Aksum

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Aksum

or

Axum

(both: äkso͞om`), town (1994 pop. 27,148), Tigray region, N Ethiopia. Aksum was the capital of an empire (c.1st–8th cent. A.D.) that controlled much of what is now N Ethiopia. In the 4th cent. the emperor Ezana was converted to Christianity, and today Aksum is a major center of Ethiopian Christianity. The Ark of the Covenant is said to have been brought there from Jerusalem in Solomon's time and placed in the church of St. Mary of Zion, where Ethiopia's emperors were later crowned. The town is also noted for its gigantic carved pre-Christian obelisks, and there is an extensive underground royal necropolis.
References in periodicals archive ?
From the beginning of the third century AD there are several records of Aksumite diplomatic and military excursions--some invited and welcomed, others expeditions of conquest.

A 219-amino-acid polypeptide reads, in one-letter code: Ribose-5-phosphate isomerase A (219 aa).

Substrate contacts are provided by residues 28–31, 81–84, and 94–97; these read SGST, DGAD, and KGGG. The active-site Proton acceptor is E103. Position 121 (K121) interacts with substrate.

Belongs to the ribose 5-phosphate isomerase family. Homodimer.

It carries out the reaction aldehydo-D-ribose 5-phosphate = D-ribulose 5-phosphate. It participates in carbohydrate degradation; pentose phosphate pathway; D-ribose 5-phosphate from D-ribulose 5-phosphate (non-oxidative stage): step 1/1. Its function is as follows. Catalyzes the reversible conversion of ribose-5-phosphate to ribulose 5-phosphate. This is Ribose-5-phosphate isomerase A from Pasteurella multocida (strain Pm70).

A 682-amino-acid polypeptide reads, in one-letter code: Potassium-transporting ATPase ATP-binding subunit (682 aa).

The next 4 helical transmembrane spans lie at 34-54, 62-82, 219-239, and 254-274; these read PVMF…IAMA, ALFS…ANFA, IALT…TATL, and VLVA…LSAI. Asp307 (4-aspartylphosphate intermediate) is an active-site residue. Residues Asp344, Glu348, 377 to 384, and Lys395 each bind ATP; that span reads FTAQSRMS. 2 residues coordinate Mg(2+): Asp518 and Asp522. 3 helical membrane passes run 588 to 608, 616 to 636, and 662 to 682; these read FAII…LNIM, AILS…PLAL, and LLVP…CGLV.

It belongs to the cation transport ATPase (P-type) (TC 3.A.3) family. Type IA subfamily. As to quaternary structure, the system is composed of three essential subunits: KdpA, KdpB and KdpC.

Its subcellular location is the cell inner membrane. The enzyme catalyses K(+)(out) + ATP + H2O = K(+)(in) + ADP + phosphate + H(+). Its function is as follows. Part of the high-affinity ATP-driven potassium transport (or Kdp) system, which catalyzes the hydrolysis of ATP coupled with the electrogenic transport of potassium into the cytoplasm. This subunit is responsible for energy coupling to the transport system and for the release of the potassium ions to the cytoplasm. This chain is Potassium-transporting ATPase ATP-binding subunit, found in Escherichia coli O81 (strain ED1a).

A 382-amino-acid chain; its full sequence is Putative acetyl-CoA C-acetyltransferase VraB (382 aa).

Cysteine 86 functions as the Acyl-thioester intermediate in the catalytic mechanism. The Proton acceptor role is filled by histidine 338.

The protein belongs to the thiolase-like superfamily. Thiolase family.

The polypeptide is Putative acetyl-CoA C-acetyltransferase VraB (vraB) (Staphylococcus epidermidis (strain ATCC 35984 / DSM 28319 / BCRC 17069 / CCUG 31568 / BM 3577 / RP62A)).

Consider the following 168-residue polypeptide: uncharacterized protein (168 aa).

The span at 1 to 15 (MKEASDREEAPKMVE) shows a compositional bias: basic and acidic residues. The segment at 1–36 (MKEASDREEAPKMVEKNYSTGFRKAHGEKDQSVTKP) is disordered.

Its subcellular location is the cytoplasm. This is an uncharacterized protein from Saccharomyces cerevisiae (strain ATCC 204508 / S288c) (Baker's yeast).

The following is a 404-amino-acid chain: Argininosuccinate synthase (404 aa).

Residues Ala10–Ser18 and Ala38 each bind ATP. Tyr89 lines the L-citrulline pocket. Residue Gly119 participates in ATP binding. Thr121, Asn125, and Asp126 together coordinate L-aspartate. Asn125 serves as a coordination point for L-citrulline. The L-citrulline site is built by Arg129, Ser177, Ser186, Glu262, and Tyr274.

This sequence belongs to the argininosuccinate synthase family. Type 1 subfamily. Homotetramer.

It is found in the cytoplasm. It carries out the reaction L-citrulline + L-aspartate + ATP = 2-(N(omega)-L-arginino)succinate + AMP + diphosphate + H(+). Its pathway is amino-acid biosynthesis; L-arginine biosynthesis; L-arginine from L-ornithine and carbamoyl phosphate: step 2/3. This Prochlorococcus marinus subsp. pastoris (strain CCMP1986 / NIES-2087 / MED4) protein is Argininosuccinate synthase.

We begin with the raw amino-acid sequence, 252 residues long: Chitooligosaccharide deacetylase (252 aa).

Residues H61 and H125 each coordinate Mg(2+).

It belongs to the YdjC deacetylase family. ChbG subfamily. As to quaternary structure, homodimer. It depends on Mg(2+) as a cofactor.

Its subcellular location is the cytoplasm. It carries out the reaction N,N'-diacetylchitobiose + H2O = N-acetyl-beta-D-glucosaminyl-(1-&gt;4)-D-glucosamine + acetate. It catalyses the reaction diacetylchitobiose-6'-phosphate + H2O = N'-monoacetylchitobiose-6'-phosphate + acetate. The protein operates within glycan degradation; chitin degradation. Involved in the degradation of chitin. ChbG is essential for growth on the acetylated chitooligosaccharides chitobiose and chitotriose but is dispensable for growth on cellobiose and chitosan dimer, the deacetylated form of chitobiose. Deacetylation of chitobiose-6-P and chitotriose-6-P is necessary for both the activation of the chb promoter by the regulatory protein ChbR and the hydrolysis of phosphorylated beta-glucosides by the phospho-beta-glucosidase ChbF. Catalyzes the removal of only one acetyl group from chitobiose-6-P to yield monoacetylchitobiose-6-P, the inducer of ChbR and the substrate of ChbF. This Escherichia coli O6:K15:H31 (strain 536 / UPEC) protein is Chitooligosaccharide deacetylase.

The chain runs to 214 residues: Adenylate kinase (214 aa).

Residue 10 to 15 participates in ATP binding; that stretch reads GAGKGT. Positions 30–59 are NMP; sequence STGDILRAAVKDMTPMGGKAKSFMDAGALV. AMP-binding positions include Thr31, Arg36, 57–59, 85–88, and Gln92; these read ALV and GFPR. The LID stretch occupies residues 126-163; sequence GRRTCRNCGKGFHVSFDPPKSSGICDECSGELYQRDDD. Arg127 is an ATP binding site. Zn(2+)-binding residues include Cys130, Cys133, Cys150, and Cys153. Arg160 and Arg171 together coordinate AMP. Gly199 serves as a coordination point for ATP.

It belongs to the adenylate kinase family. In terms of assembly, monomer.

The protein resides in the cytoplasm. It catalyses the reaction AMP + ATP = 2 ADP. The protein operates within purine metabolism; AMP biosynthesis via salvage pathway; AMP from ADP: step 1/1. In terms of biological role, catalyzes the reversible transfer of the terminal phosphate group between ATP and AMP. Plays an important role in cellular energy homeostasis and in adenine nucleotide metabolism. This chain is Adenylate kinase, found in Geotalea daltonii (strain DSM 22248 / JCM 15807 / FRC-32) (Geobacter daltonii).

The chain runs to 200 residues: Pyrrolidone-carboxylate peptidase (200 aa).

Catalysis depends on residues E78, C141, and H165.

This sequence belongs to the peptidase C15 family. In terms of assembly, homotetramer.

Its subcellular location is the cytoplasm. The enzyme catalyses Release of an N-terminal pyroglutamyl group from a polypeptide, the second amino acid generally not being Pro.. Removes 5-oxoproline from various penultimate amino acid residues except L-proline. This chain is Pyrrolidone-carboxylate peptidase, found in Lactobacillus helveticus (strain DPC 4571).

Aksumite influence also extended to diplomatic ties being made with the Quraysh tribe, the mercantile rulers of Mecca.
Almost certainly, the Aksumite rulers were able to co-ordinate the work of an army of masons to make the obelisks, and most probably used elephants and wooden rollers to drag the giant blocks of stone.
Carving is sharp and crisp, as if contemporary, despite being constructed over 16 centuries ago and the stylized details (presumed, like classical triglyphs, to be petrified timber details) are typical of the Aksumite style.
External decoration tends to be concentrated on the windows and is usually Aksumite in style, although this is sometimes interspersed with Islamic style ogee curves.
Decoration is a mixture of Islamic geometric patterns fused with more typical Coptic portraits and Aksumite cushion capitals.